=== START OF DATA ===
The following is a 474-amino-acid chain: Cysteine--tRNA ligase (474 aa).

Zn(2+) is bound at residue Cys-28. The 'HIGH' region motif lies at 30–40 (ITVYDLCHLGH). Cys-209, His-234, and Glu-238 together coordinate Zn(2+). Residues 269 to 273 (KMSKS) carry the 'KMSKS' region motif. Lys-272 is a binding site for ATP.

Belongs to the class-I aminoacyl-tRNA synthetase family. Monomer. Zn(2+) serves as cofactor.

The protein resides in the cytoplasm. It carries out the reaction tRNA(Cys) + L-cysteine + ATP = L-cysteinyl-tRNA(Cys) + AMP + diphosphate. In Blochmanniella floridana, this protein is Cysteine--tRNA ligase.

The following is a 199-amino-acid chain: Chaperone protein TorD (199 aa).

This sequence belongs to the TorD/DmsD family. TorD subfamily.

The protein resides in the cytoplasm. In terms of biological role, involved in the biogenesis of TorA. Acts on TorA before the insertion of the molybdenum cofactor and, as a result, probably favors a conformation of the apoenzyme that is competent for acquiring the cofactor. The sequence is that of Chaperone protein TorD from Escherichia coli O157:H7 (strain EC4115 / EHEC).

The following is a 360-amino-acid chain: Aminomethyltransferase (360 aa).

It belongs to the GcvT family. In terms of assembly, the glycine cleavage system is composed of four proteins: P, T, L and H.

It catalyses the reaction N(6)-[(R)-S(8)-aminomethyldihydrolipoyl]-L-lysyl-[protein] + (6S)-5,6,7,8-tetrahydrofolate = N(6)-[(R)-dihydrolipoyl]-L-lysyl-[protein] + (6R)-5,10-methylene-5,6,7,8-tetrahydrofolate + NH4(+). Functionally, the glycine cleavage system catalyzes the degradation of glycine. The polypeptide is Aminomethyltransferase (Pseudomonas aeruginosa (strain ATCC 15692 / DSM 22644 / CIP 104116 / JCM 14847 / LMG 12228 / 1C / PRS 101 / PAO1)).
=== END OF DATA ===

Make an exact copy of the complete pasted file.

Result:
The following is a 474-amino-acid chain: Cysteine--tRNA ligase (474 aa).

Zn(2+) is bound at residue Cys-28. The 'HIGH' region motif lies at 30–40 (ITVYDLCHLGH). Cys-209, His-234, and Glu-238 together coordinate Zn(2+). Residues 269 to 273 (KMSKS) carry the 'KMSKS' region motif. Lys-272 is a binding site for ATP.

Belongs to the class-I aminoacyl-tRNA synthetase family. Monomer. Zn(2+) serves as cofactor.

The protein resides in the cytoplasm. It carries out the reaction tRNA(Cys) + L-cysteine + ATP = L-cysteinyl-tRNA(Cys) + AMP + diphosphate. In Blochmanniella floridana, this protein is Cysteine--tRNA ligase.

The following is a 199-amino-acid chain: Chaperone protein TorD (199 aa).

This sequence belongs to the TorD/DmsD family. TorD subfamily.

The protein resides in the cytoplasm. In terms of biological role, involved in the biogenesis of TorA. Acts on TorA before the insertion of the molybdenum cofactor and, as a result, probably favors a conformation of the apoenzyme that is competent for acquiring the cofactor. The sequence is that of Chaperone protein TorD from Escherichia coli O157:H7 (strain EC4115 / EHEC).

The following is a 360-amino-acid chain: Aminomethyltransferase (360 aa).

It belongs to the GcvT family. In terms of assembly, the glycine cleavage system is composed of four proteins: P, T, L and H.

It catalyses the reaction N(6)-[(R)-S(8)-aminomethyldihydrolipoyl]-L-lysyl-[protein] + (6S)-5,6,7,8-tetrahydrofolate = N(6)-[(R)-dihydrolipoyl]-L-lysyl-[protein] + (6R)-5,10-methylene-5,6,7,8-tetrahydrofolate + NH4(+). Functionally, the glycine cleavage system catalyzes the degradation of glycine. The polypeptide is Aminomethyltransferase (Pseudomonas aeruginosa (strain ATCC 15692 / DSM 22644 / CIP 104116 / JCM 14847 / LMG 12228 / 1C / PRS 101 / PAO1)).